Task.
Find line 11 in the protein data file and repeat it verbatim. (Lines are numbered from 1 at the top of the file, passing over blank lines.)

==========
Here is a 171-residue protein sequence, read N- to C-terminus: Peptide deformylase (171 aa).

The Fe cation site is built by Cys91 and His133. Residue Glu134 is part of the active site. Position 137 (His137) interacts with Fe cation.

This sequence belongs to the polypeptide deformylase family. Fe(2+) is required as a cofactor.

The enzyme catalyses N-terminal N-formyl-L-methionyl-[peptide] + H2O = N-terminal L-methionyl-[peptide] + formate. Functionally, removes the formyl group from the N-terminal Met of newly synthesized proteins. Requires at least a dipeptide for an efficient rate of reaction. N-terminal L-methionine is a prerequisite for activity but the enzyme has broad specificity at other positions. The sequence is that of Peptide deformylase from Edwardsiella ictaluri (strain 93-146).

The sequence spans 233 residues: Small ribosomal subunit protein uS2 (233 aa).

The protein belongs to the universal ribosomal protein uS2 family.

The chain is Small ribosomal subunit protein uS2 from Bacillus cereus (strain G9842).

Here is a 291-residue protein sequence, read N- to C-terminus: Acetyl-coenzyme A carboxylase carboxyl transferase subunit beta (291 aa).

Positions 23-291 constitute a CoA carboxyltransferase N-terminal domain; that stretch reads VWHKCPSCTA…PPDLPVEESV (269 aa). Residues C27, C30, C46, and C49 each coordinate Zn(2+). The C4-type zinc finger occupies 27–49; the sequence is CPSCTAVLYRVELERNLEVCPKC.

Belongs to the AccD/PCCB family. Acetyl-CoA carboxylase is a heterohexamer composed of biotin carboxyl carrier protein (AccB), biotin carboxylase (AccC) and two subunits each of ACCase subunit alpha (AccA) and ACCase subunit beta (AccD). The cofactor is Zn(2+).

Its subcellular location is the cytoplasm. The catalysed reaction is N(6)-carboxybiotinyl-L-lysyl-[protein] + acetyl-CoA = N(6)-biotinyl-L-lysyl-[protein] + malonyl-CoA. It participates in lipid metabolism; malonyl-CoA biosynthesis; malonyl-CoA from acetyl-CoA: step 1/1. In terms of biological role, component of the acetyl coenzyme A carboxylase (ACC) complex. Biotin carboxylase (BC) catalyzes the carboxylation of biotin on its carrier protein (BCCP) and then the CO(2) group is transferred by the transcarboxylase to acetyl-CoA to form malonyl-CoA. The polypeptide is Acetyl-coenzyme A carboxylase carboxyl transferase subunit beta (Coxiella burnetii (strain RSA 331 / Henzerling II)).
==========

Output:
Its subcellular location is the cytoplasm. The catalysed reaction is N(6)-carboxybiotinyl-L-lysyl-[protein] + acetyl-CoA = N(6)-biotinyl-L-lysyl-[protein] + malonyl-CoA. It participates in lipid metabolism; malonyl-CoA biosynthesis; malonyl-CoA from acetyl-CoA: step 1/1. In terms of biological role, component of the acetyl coenzyme A carboxylase (ACC) complex. Biotin carboxylase (BC) catalyzes the carboxylation of biotin on its carrier protein (BCCP) and then the CO(2) group is transferred by the transcarboxylase to acetyl-CoA to form malonyl-CoA. The polypeptide is Acetyl-coenzyme A carboxylase carboxyl transferase subunit beta (Coxiella burnetii (strain RSA 331 / Henzerling II)).